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Talking Behind a Friend's Back Vs. Venting

by Sarah Casimong

After a disagreement or fight with a friend, you may find yourself calling someone to get feelings off your chest. Some people try to justify gossiping as venting, but there is a difference. Ask yourself about your intentions when letting off steam -- make sure your venting session doesn’t flow into gossiping territory.

The Focus Says It All

If you are truly venting about a friend, the focus of the conversation is on your thoughts and feelings about the situation and how it affects you. When gossiping, the focus is on trashing the person. For example, venting is telling someone how your friend’s actions hurt you. Gossiping is focusing on your friend’s negative qualities and insulting her. Many people who say mean things behind their friend’s back unconsciously convince themselves that they are doing so out of sympathy, according to “The New Word on Gossip” in Psychology Today. In reality, speaking negatively about the victim is a way for the talker to feel better about himself in comparison.

Bad Intentions

Gossip is fueled by malicious intent. The intention of a gossiper is to make the person look bad, in hopes that others will view him in a negative way, according to “Where to Draw the Line: How to Set Healthy Boundaries Every Day” by psychotherapist Anne Katherine. When venting, there are no negative intentions toward your friend. While you may vent your frustrations, you do not wish for the third party to view him in a negative light. An example of this is a woman who tells her friend about financial problems her family is dealing with as a result of her husband losing his job. She does not want her friend to think less of her husband; she just wants to get emotional support and advice.

Gossip and Isolation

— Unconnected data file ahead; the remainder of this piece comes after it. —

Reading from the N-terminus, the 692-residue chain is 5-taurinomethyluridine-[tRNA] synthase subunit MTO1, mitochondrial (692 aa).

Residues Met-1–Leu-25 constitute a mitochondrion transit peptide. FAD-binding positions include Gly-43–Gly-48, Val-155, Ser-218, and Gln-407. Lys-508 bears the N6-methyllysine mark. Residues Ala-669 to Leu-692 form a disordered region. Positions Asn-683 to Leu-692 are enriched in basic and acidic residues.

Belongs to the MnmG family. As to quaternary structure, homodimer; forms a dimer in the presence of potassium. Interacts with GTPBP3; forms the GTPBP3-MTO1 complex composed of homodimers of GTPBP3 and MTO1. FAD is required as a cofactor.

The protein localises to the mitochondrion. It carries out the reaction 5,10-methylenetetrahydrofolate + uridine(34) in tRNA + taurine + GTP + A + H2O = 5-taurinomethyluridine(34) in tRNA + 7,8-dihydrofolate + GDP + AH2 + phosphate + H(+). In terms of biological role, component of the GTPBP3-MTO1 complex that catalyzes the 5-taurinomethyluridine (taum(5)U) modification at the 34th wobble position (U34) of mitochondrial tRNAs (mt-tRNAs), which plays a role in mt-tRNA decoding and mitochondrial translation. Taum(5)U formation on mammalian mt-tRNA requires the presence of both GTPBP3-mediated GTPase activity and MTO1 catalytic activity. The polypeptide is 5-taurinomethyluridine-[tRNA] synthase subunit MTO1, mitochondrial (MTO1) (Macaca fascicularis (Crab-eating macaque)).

Another intention of gossip is to spread negative information about the person as a way to isolate her. Gossip causes distance because one or more people may be swayed to take a side. For example, you may speak negatively of someone to mutual friends in hopes that they will turn on her. People also spread negative information about someone to make themselves look better -- a way of increasing one’s status by putting another down, according to Psychology Today. With venting, you may take the issue to someone who does not know your friend. For example, when talking about your problem to your mother, you’re not trying to get her on your side. She is already on your side. She is just there to listen.

Solution or No Solution

Venting usually results in a solution, whereas gossiping does not resolve any issue. Venting about a friend may help you relieve some stress, and you may even receive good advice on how to handle the problem. With gossip, there is no sought out solution. You and the listener may exchange negative words about your friend, who does not have the chance to defend himself. It can even lead to more problems within the friendship if the negative things you’ve said about your friend get out.

About the Author

Sarah Casimong is a Vancouver-based writer with a Bachelor's degree in journalism from Kwantlen Polytechnic University. She writes articles on relationships, entertainment and health. Her work can be found in the "Vancouver Observer", "Her Campus" and "Cave Magazine".

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